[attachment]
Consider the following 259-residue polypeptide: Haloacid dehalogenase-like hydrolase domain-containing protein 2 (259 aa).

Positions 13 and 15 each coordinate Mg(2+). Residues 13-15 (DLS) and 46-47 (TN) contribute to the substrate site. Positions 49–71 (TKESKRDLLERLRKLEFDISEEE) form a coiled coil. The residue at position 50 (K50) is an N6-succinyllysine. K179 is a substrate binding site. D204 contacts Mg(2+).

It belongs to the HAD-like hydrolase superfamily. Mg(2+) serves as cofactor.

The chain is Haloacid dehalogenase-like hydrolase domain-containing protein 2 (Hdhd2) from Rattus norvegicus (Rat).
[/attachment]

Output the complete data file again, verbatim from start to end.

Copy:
Consider the following 259-residue polypeptide: Haloacid dehalogenase-like hydrolase domain-containing protein 2 (259 aa).

Positions 13 and 15 each coordinate Mg(2+). Residues 13-15 (DLS) and 46-47 (TN) contribute to the substrate site. Positions 49–71 (TKESKRDLLERLRKLEFDISEEE) form a coiled coil. The residue at position 50 (K50) is an N6-succinyllysine. K179 is a substrate binding site. D204 contacts Mg(2+).

It belongs to the HAD-like hydrolase superfamily. Mg(2+) serves as cofactor.

The chain is Haloacid dehalogenase-like hydrolase domain-containing protein 2 (Hdhd2) from Rattus norvegicus (Rat).